At Easter 1120, they all settled in Prémontré, where they were now 14. They chose the Rule of St. Augustine and considered themselves canons regular. On Christmas Day 1121, 30 men professed their solemn vows. They promised to live according to the counsel of the apostles, inspired by the apostolic community of Jerusalem, and they lived according to the spirit of the Gregorian Reform. They chose white unbleached wool for their religious garment instead of the usual black. Norbert justified this choice by the example of the angelic witnesses of the resurrection who were clothed in white. The celebration of the Mass was the center of the day. They had a special devotion to the Blessed Virgin, who was chosen patroness of their church. Beside the canons, a great number of lay brothers and sisters lived at Prémontré. They took care of the hospice, which Norbert established for the pilgrims and the poor. All these contributed to the reform of the Church.
After handing over the leadership of the community to Prior Hugh, Norbert went again on his journey of preaching. Before Christmas 1121, he went to Cologne to obtain relics for his new foundation. On his return journey, he promised the Count of Namur to establish an abbey in Floreffe. In the year 1123, Norbert was in Westphalia where Count Godfrey of Cappenberg gave him his castle to establish a monastery. Cappenberg was to be the first Norbertine monastery in German territory. At the request of Burchard of Cambray, Norbert went to Antwerp to preach against Tanchelm. There he founded the abbey of St. Michael. In 1125 he made a pilgrimage to Rome where he received papal confirmation for eight monasteries.
In 1126, the emperor called an Imperial Diet in Speyer to fill the vacant See of Magdeburg. Norbert was also invited. He was elected Archbishop of Magdeburg and he entered his episcopal city barefoot and in penitential attire on July 18, 1126. But as a bishop he had to make adjustments to his way of life. In his new position he had to put an end to abuses and to nullify the illegal sales of church property. Norbert began the task without delay or hesitation. His priority was the reform of the clergy. He brought confreres from Prémontré to Magdeburg and entrusted them with the Church of Our Lady. He also founded Norbertine monasteries in Pöhlde and Gottesgnaden. As shepherd of a diocese on the frontier of a great missionary territory, he geared his confreres toward the work of care for souls more than he had at Prémontré.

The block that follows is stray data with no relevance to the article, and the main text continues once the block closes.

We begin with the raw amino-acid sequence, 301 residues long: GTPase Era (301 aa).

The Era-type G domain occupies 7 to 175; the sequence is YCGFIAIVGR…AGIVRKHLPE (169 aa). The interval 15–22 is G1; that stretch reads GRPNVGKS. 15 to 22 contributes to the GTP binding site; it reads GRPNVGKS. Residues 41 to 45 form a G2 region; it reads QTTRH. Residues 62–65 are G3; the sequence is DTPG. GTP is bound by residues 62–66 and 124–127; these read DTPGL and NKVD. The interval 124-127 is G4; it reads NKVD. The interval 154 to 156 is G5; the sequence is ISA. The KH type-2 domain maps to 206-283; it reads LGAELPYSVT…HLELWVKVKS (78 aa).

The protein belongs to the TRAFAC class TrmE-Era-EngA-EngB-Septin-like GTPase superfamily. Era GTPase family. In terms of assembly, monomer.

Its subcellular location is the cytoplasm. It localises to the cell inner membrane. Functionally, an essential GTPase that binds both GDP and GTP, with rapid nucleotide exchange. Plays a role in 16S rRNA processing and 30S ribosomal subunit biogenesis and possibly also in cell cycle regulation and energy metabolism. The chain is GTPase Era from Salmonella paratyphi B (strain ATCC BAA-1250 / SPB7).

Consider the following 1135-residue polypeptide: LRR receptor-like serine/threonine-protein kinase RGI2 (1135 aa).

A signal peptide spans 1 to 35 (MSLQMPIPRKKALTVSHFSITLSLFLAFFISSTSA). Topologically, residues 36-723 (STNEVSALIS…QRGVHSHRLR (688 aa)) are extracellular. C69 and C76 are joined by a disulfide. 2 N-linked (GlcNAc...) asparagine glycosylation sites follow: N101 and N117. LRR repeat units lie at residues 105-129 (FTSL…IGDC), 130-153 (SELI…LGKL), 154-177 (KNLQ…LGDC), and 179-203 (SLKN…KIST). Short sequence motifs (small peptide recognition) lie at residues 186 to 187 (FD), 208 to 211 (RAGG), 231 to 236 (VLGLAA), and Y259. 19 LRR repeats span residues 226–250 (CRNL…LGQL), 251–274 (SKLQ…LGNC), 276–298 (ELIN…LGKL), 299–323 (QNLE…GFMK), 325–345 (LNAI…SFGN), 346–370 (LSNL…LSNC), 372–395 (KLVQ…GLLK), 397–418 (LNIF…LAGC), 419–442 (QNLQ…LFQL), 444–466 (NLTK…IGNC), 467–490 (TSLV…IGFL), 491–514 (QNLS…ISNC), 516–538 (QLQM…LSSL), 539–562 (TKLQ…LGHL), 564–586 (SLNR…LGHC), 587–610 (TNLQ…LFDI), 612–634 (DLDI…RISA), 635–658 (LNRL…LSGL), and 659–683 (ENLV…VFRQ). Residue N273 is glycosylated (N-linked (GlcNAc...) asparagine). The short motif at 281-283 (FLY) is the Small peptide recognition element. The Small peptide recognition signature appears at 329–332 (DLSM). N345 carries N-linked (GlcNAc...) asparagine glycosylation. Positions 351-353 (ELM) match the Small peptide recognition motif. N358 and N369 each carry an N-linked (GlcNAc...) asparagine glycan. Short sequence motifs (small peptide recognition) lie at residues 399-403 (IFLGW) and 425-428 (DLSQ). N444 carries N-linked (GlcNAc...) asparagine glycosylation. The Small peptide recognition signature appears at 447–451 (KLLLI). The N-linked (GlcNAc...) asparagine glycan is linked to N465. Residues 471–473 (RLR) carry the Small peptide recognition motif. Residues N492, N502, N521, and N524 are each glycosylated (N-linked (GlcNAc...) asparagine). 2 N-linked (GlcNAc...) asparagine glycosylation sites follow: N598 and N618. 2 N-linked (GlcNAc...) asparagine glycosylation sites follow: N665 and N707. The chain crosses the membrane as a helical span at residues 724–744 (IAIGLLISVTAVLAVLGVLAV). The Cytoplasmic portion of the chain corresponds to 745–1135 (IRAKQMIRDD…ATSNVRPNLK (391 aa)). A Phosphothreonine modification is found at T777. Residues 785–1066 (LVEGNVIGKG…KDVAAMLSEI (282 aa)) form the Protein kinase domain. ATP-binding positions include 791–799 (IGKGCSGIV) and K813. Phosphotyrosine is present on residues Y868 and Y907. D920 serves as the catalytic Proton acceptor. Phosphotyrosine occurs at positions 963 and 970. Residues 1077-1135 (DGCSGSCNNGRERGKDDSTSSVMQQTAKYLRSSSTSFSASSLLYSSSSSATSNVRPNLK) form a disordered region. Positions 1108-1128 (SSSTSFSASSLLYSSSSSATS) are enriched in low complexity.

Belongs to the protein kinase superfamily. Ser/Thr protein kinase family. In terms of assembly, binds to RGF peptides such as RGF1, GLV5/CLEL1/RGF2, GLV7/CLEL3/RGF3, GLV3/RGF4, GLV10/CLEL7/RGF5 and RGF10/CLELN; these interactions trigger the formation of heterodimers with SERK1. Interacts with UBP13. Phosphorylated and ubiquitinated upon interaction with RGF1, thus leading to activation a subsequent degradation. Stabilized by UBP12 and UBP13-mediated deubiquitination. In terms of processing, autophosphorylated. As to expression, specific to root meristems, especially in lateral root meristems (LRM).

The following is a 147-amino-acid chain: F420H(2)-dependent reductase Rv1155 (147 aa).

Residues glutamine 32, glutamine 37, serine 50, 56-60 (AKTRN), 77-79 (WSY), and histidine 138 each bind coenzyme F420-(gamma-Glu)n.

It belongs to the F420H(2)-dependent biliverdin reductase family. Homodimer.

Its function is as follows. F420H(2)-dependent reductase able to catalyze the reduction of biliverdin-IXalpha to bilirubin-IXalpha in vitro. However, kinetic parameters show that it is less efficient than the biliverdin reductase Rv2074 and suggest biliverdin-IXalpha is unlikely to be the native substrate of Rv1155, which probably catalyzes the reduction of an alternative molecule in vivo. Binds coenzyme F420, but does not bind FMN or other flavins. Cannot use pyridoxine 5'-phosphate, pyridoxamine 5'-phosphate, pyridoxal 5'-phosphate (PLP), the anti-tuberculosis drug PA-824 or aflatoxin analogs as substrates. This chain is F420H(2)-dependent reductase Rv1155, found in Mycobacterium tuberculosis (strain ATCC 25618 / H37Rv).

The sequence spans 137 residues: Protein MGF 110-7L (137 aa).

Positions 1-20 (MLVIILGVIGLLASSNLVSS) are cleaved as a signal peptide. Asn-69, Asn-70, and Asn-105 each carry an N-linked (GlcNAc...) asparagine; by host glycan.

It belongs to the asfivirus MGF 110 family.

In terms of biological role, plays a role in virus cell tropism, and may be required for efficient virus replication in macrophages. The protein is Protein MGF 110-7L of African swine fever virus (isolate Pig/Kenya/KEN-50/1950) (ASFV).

During his eight years as bishop, he could not accomplish all his plans. After his death, his confreres continued to labor for the conversion of the pagan Wends. In his last years, he was engaged in political activities in the service of the Church and the emperor. He was instrumental in restoring the peace between Emperor Lothar III and Pope Innocent II. He proved himself a stout defender of Pope Innocent against the antipope Anacletus. As chancellor of the empire, he accompanied Lothar to his coronation in Rome.
After returning to Germany, Norbert became seriously ill in Goslar. He was taken to Magdeburg where he lived three more months. He was able to bless the oils on Holy Thursday, but on Easter Sunday he could only celebrate the Mass sitting. The founder of the Norbertine Order, Norbert of Xanten, died June 6, 1134. He was buried in Magdeburg in the church of the Monastery of Our Lady at the altar of the Holy Cross. A few years later he was transferred to the choir. Pope Gregory XII canonized him on July 28, 1626. Magdeburg later came into the hands of the Protestants. The relics of St. Norbert were transferred through the efforts of Abbot von Questemberg in 1626 and later placed in a magnificent chapel in the abbey church of Strahov in Prague.